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April 21, 2016

Lazy Man's* Way to Perfect Bacon


Longtime boj reader Mike sent his method (below)


to me after reading one of my tweets or blog posts about my microwave bacon.

After I emailed him about how easy his way was — besides the outstanding result pictured up top — in terms of attention paid during the process (zero) and cleanup (minimal and brief compared to the laborious wipedown of spattered fat from all six internal surfaces of the microwave + turntable before I could use that machine again) — he followed up with the following addendum to his original page of instructions above:

One note I'd add is that, because bacons vary considerably, you should start taking a look at it at the 75-minute mark and maybe every 5 minutes [I've modified this to every 10, being lazier than Mike — and pretty much everyone I know] thereafter so it doesn't get too dark. I also look at the wetness — when the rashers start to look not completely dry but more dry than wet, they're perfectly done. 

I guess he felt sorry for me — more likely pity — that I was continuing to go through the machinations and effort of cooking and cleanup employing the microwave for bacon when there was the potential for a whole other world of indescribably delicious, easily prepared bacon (typical appearance up top) sitting patiently in my kitchen opposite my microwave.

That world lay within my 1967 — yes, 49 years old and still working perfectly, having been calibrated just last year — GE electric oven, built into my 1967 house and happily performing like a champ for nearly half a century with only one (1) service visit in the 32+ years I've lived here.

They don't build 'em like they used to.

But I digress.

Odds and ends I've picked up with experience:

1) I like 275° for 75 minutes before I open the oven door and take my first look. Try really hard not to peek if you don't have a window in your oven door (my situation). Opening the door even a little for a quick look lets out a lot of heat and prolongs the baking process as the oven has to reheat back up to the 275° setting.

2. I dab the finished product with a paper towel very, very gently to degrease it completely after I've removed the bacon-laden wire rack: be delicate, as the bacon at this stage is very fragile and will break if you aren't careful. Half the appeal of these beautifully burnished, finished slices is in their appearance.

3. I experimented to see how much of the original wet weight of the bacon as it came out of the package was lost by the time it was finished cooking. A 12-ounce package of Boar's Head Smoked Bacon, extra-thick cut, turned into 4.55 ounces of baked bacon. So I lost about 2/3 of the original weight, almost all fat. Compare this to Mike's 80%. I suspect every bacon and every oven and every maker will result in a different — but significant — amount of fat loss and concomitant shrinkage.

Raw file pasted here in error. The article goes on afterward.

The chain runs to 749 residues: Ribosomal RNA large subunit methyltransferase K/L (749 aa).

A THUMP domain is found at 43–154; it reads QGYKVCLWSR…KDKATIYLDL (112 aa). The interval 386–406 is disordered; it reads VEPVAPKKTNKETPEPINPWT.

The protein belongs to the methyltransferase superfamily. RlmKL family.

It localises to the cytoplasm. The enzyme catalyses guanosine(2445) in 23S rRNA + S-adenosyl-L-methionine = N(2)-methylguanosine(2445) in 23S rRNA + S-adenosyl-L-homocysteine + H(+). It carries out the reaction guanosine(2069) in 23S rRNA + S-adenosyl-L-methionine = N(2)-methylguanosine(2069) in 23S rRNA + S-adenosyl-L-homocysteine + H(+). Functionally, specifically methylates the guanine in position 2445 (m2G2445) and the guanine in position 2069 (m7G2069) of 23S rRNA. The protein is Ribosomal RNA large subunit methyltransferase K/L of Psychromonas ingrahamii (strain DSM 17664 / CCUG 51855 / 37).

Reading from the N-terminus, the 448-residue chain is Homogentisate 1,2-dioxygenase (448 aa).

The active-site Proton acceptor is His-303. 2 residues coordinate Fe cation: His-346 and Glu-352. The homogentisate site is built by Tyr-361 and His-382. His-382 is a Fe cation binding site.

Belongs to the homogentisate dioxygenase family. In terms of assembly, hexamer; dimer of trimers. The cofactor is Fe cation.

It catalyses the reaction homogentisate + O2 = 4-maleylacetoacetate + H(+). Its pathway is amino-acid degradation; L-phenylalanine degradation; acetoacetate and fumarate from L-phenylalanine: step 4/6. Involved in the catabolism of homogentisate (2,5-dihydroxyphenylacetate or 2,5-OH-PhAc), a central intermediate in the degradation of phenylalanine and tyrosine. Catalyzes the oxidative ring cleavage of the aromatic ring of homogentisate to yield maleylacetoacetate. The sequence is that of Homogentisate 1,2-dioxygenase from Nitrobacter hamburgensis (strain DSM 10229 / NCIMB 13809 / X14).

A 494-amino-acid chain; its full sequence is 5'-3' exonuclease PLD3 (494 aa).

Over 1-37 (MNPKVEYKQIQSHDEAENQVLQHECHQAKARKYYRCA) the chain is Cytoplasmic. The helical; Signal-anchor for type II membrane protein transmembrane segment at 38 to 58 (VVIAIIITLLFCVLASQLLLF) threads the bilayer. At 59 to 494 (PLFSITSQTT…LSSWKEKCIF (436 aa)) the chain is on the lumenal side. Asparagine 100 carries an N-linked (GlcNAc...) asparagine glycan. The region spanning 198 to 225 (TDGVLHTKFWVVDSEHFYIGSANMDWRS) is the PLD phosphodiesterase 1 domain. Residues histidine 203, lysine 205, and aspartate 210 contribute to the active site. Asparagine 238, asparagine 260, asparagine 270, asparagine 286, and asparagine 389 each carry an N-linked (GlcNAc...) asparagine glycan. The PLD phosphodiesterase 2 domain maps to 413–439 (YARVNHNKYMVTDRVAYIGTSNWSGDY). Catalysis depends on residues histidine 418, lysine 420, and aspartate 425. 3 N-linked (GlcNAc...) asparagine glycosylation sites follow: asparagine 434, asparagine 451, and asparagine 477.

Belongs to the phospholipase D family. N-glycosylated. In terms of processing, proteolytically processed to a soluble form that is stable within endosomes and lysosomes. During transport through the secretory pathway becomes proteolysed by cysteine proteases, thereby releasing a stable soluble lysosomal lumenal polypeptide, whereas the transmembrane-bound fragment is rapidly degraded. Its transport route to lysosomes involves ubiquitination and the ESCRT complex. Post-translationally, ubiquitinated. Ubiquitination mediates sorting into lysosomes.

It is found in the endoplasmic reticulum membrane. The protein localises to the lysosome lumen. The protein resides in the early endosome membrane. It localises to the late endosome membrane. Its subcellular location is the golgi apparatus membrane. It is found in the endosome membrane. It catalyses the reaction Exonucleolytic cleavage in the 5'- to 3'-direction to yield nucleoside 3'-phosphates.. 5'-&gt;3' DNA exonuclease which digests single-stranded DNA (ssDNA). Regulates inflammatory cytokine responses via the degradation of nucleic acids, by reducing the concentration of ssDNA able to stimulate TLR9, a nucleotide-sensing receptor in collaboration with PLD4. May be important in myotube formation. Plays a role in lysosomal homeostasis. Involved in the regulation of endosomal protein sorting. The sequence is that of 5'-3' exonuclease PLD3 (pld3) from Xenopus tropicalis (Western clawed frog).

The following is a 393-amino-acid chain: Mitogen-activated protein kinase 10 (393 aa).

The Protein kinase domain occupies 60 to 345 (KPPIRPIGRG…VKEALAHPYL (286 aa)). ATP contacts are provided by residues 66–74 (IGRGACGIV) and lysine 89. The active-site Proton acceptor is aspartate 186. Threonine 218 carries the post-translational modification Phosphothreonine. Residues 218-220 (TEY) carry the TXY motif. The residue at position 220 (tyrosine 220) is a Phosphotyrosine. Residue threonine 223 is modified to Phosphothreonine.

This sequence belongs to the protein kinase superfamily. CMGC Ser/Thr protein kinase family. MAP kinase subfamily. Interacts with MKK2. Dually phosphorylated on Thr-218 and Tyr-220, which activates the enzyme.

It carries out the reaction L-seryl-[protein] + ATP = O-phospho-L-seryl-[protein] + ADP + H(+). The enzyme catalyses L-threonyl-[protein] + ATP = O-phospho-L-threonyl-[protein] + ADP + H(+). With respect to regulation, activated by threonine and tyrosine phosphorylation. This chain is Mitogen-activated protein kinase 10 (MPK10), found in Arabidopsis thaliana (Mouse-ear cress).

4. That fat will be translucent and easy to miss, floating on the foil in the bottom of the baking pan under your baking rack. Be careful: it's hot and can burn you badly. I recommend simply leaving the fat-filled pan in the oven until the next morning, by which time the fat will have coagulated and can be easily removed by carefully peeling the aluminum foil lining off the pan and discarding them (fat and foil) en bloc.

*Or woman's

April 21, 2016 at 08:01 AM | Permalink


Bacon can also be baked on inside-out paper bags to absorb the fat. Same principle, no rack to clean. Paper bags won't burn at low temperature. Just keep your eye on it to be safe.

Posted by: Kay Wimman | Apr 26, 2016 7:25:06 PM

You know, I have tried using the solidified bacon fat to cook eggs, precisely because my mother had a bacon drippings container on the stove and cooked eggs with that when I was a kid, but I was sorely disappointed to find that the fat from the slow-cooking pan lent almost zero flavour to the eggs but instead just made them greasy. (I get my eggs from the gorgeous Plymouth Rock hens at Egg Lady Ann’s down the road.)

I remember my mother’s over-easy eggs being quite bacony in flavour, but the ones I cooked with the slow-cook fat had very little added flavour, so it didn’t seem worth saving. On the plus side, that would seem to indicate that the vast majority of the flavor is still in the bacon itself, but maybe I’ll try some different bacons to see if there’s a difference…

Posted by: Mike | Apr 21, 2016 7:12:53 PM

Joe, Joe, Joe, I can't believe you suggested discarding the fat!

I've been cooking my bacon this way for a couple of years now, and the bacon--while wonderful--is only barely better than the second-best thing about this: bacon fat! I keep a ramekin next to the oven, and pour the clean, clear bacon fat into it (usually next to a little bit of remaining solidified bacon fat from the week before). It will solidify overnight and be perfect for cooking after that. Cooking eggs? Don't start with vegetable oil or butter, drop a spoonful of bacon fat in that skillet!

Seriously, don't throw that stuff away, it's delicious!

Posted by: Phillip Winn | Apr 21, 2016 6:18:03 PM

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